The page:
A Real Taste of Filipino Home-Cooking...

A Real Taste of Filipino Home-Cooking Comes to North Brooklyn

There are 16 comments on the Greenpoint Gazette story from Jul 9, 2014, titled A Real Taste of Filipino Home-Cooking Comes to North Brooklyn. In it, Greenpoint Gazette reports that:

Every two weeks or so a group of people gather in a tastefully decorated Williamsburg home to sample authentic, home-cooked meals mostly commonly consumed in the Philippines, but in true North Brooklyn fusion fashion, prepared with a twist - a Spanish twist at that, building on the colonial heritage of the nation on the South East Asian island ... (more)

Join the discussion below, or Read more at Greenpoint Gazette.

The Awakener

Crystal Creek, Australia

#1 Jul 11, 2014
I say kudos to Minnie for her love and passion for cooking and experimenting new techniques on Filipino cuisine. Talents like her can help make the presentation, image and popularity of it very appealing to non-Filipinos who have never tried the food before.

Along with other Filipino chefs and entrepreneurs introducing their own twist on Filipino cuisine in America, it will surely be the next in-thing for foodies and others who are looking for trying something different.
The Awakener

Crystal Creek, Australia

#2 Jul 11, 2014
Typo:

it will surely be the next in-thing for foodies and others who are looking *to try* something different.

Ang sarap talaga!
I_am_Belisarius

Quezon, Philippines

#3 Jul 11, 2014
most foreigners who try filipino food say it tastes ok but is greasy and the meat's over-done. this includes adobo and all spanish-style meat preparations like menudo, mechado, etc. they tend to appreciate good basic ingredients and moderate cooking. they like the lechon, bulalo, various roasts and soups, sea food preparations, and fruit. the native pastries are too sweet. but they don't mind the beer.

i've known only one white guy who can eat (really eat) fermented fish, along with green mangos, soup laced with blood, kimchi, fried rinds, etc. he's a french man and the thing he likes about the philippines is the varied dishes during beer sessions. he says that in france, they usually have cheese and cold meat to go with their drink.
amc

Quezon City, Philippines

#4 Jul 11, 2014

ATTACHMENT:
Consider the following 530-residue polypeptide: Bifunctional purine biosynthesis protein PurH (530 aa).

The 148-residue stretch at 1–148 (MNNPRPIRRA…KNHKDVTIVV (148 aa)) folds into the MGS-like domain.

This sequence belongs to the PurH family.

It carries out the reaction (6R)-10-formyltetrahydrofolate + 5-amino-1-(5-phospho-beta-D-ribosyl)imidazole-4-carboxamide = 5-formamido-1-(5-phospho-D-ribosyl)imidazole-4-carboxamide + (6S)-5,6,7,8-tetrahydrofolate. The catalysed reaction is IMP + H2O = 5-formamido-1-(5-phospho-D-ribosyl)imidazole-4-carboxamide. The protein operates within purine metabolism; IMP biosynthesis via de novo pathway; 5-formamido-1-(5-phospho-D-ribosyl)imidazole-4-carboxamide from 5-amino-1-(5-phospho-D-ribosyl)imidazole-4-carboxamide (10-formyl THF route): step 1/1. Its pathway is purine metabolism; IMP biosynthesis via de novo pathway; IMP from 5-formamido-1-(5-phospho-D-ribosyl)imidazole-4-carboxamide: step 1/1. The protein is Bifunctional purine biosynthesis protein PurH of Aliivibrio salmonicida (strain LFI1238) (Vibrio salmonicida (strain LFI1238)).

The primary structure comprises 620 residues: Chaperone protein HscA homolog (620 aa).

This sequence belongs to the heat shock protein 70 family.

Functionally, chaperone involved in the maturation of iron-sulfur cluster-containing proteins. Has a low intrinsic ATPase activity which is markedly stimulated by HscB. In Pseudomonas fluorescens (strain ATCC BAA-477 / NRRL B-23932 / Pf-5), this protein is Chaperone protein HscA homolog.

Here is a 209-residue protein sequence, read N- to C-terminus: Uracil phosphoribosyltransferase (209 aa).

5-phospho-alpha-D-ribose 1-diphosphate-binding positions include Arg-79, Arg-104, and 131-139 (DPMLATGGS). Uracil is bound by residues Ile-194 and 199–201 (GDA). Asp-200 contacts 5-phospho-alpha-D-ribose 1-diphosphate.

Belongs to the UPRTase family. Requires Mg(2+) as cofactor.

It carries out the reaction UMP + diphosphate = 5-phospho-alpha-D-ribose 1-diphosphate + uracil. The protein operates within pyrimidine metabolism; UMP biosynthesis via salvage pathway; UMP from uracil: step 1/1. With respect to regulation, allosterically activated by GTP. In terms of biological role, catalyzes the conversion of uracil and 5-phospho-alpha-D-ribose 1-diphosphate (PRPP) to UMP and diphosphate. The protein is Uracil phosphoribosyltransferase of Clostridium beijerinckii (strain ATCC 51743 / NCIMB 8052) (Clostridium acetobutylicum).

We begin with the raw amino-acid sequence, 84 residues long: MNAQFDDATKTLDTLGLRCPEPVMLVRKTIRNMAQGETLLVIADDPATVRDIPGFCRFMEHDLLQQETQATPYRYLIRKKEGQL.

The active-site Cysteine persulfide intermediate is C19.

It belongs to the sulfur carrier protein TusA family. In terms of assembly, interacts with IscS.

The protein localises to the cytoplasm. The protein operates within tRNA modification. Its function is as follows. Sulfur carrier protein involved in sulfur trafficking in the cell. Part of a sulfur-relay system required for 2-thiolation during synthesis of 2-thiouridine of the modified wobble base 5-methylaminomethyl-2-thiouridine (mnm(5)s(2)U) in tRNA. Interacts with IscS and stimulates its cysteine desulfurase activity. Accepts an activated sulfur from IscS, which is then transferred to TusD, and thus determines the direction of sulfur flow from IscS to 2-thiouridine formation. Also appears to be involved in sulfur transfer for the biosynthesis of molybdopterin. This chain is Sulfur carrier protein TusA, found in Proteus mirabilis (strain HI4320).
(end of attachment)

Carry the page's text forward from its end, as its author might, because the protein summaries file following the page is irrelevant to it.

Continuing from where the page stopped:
nothing quite like a cold bowl of fat swimming in grease garnished with flies.

ohhhyummmmmmm
The Awakener

Crystal Creek, Australia

#5 Jul 11, 2014
I_am_Belisarius wrote:
most foreigners who try filipino food say it tastes ok but is greasy and the meat's over-done. this includes adobo and all spanish-style meat preparations like menudo, mechado, etc. they tend to appreciate good basic ingredients and moderate cooking. they like the lechon, bulalo, various roasts and soups, sea food preparations, and fruit. the native pastries are too sweet. but they don't mind the beer.
i've known only one white guy who can eat (really eat) fermented fish, along with green mangos, soup laced with blood, kimchi, fried rinds, etc. he's a french man and the thing he likes about the philippines is the varied dishes during beer sessions. he says that in france, they usually have cheese and cold meat to go with their drink.
That's good. I think that all needs to be done is to take out some of the grease and make the dishes more presentable. Things like adobo, afritata and kare-kare can be made more healthy for those who like to watch their diet.
I_am_Belisarius

Quezon, Philippines

#6 Jul 11, 2014
trouble with those dishes is you have to have pork fat, both intact and melted into the reduction. it won't be the same otherwise.

some filipino chefs are experimenting with medium-done pork or beef cuts and spooning the spanish sauce over them. basically just a steak or a pork chop with an unusual sauce. no dice.

since i can no longer take red meat or eggs, i'm now cooking all the above dishes using chicken (skin removed.)
The Awakener

Crystal Creek, Australia

#7 Jul 11, 2014
I_am_Belisarius wrote:
trouble with those dishes is you have to have pork fat, both intact and melted into the reduction. it won't be the same otherwise.
some filipino chefs are experimenting with medium-done pork or beef cuts and spooning the spanish sauce over them. basically just a steak or a pork chop with an unusual sauce. no dice.
since i can no longer take red meat or eggs, i'm now cooking all the above dishes using chicken (skin removed.)
With these chefs experimenting on these, I'm sure they will come up with new ways of preparing these dishes in a more healthy, presentable manner. And as the popularity of Filipino cuisine increases in other countries, new techniques and influences will be incorporated to appeal to non-Filipinos.
Angel of joy

Quezon City, Philippines

#8 Jul 12, 2014